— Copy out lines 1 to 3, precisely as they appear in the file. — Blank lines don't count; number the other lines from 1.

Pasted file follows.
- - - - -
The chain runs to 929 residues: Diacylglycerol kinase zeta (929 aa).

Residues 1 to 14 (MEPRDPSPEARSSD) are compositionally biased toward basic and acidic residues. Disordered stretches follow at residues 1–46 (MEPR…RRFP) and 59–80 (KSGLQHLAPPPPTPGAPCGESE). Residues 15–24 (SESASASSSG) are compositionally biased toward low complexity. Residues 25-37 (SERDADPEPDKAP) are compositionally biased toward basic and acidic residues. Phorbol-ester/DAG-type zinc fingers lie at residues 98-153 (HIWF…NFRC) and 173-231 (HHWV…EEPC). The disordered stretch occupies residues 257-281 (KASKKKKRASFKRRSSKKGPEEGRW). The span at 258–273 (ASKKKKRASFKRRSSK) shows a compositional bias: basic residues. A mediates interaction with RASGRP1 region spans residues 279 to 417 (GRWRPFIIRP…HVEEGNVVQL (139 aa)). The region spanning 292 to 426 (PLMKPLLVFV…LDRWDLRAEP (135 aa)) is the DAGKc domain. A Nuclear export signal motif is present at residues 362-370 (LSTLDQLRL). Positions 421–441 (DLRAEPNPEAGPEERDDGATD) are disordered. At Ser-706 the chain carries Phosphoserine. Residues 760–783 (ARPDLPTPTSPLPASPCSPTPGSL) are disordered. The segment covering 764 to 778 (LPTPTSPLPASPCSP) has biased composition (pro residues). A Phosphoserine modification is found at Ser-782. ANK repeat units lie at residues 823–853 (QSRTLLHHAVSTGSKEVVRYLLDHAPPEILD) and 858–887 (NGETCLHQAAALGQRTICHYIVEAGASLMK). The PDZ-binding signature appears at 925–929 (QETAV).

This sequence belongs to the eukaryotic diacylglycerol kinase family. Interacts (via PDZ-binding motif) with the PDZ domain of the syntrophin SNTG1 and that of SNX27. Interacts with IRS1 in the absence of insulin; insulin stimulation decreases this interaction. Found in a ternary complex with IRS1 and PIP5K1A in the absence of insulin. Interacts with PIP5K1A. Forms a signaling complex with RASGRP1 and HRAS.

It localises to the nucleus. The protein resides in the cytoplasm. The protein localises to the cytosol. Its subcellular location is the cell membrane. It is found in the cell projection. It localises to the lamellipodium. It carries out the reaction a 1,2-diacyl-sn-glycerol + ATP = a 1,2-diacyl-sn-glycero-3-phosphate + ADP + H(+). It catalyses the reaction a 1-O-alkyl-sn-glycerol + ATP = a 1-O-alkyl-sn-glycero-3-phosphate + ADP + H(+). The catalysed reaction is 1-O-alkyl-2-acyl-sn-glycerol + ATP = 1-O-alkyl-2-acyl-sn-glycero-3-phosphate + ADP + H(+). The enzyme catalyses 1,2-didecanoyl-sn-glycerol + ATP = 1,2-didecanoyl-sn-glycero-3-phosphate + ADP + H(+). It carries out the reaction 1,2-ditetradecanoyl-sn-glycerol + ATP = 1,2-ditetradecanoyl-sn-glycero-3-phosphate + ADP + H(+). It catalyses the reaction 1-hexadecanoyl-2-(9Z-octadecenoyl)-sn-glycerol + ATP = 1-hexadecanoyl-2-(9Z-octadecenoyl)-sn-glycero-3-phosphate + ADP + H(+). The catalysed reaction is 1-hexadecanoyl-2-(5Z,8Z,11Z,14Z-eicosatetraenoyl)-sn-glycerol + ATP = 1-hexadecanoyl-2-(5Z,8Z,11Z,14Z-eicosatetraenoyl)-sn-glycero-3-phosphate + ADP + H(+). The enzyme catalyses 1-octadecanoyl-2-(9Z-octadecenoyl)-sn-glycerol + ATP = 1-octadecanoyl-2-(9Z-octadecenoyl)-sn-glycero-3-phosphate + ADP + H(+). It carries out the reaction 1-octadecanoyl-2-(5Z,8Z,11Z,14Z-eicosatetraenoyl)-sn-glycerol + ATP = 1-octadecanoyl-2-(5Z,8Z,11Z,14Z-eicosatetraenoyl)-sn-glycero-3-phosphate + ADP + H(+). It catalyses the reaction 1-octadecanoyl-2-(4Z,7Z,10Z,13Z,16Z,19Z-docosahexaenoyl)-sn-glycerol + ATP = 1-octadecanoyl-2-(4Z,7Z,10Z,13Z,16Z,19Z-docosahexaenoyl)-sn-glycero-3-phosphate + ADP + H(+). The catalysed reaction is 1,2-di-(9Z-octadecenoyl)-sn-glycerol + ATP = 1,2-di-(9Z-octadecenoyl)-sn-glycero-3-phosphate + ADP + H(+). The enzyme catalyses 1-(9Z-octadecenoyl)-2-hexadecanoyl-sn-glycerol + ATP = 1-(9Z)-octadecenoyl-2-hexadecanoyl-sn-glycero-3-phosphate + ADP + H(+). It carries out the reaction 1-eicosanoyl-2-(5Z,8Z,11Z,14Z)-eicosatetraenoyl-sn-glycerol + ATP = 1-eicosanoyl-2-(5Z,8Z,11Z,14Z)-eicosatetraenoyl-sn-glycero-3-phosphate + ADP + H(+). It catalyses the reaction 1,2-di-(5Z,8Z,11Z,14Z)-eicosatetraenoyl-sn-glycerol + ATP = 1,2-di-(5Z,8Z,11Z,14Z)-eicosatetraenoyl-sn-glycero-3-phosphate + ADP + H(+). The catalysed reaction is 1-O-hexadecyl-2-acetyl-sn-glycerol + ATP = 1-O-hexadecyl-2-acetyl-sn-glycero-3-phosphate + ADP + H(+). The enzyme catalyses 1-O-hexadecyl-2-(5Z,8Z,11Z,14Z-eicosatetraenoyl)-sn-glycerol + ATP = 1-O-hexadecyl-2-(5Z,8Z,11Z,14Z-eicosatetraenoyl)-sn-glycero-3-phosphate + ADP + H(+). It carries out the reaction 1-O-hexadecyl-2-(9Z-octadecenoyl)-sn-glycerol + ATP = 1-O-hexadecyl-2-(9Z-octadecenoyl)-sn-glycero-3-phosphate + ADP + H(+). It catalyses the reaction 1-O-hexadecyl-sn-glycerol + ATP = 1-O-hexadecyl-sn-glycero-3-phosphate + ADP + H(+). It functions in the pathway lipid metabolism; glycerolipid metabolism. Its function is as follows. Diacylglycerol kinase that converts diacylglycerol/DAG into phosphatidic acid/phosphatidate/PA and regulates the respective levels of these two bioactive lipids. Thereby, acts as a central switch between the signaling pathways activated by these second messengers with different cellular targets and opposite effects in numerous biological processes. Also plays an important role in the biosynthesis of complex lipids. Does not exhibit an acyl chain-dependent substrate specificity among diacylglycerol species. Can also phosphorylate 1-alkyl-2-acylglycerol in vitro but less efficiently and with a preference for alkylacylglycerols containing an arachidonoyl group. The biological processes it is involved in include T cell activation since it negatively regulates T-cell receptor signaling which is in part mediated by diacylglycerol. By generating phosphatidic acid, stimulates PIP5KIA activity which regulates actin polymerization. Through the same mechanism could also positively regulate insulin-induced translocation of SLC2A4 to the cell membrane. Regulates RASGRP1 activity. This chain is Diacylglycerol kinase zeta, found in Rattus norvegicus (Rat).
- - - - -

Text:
The chain runs to 929 residues: Diacylglycerol kinase zeta (929 aa).

Residues 1 to 14 (MEPRDPSPEARSSD) are compositionally biased toward basic and acidic residues. Disordered stretches follow at residues 1–46 (MEPR…RRFP) and 59–80 (KSGLQHLAPPPPTPGAPCGESE). Residues 15–24 (SESASASSSG) are compositionally biased toward low complexity. Residues 25-37 (SERDADPEPDKAP) are compositionally biased toward basic and acidic residues. Phorbol-ester/DAG-type zinc fingers lie at residues 98-153 (HIWF…NFRC) and 173-231 (HHWV…EEPC). The disordered stretch occupies residues 257-281 (KASKKKKRASFKRRSSKKGPEEGRW). The span at 258–273 (ASKKKKRASFKRRSSK) shows a compositional bias: basic residues. A mediates interaction with RASGRP1 region spans residues 279 to 417 (GRWRPFIIRP…HVEEGNVVQL (139 aa)). The region spanning 292 to 426 (PLMKPLLVFV…LDRWDLRAEP (135 aa)) is the DAGKc domain. A Nuclear export signal motif is present at residues 362-370 (LSTLDQLRL). Positions 421–441 (DLRAEPNPEAGPEERDDGATD) are disordered. At Ser-706 the chain carries Phosphoserine. Residues 760–783 (ARPDLPTPTSPLPASPCSPTPGSL) are disordered. The segment covering 764 to 778 (LPTPTSPLPASPCSP) has biased composition (pro residues). A Phosphoserine modification is found at Ser-782. ANK repeat units lie at residues 823–853 (QSRTLLHHAVSTGSKEVVRYLLDHAPPEILD) and 858–887 (NGETCLHQAAALGQRTICHYIVEAGASLMK). The PDZ-binding signature appears at 925–929 (QETAV).

This sequence belongs to the eukaryotic diacylglycerol kinase family. Interacts (via PDZ-binding motif) with the PDZ domain of the syntrophin SNTG1 and that of SNX27. Interacts with IRS1 in the absence of insulin; insulin stimulation decreases this interaction. Found in a ternary complex with IRS1 and PIP5K1A in the absence of insulin. Interacts with PIP5K1A. Forms a signaling complex with RASGRP1 and HRAS.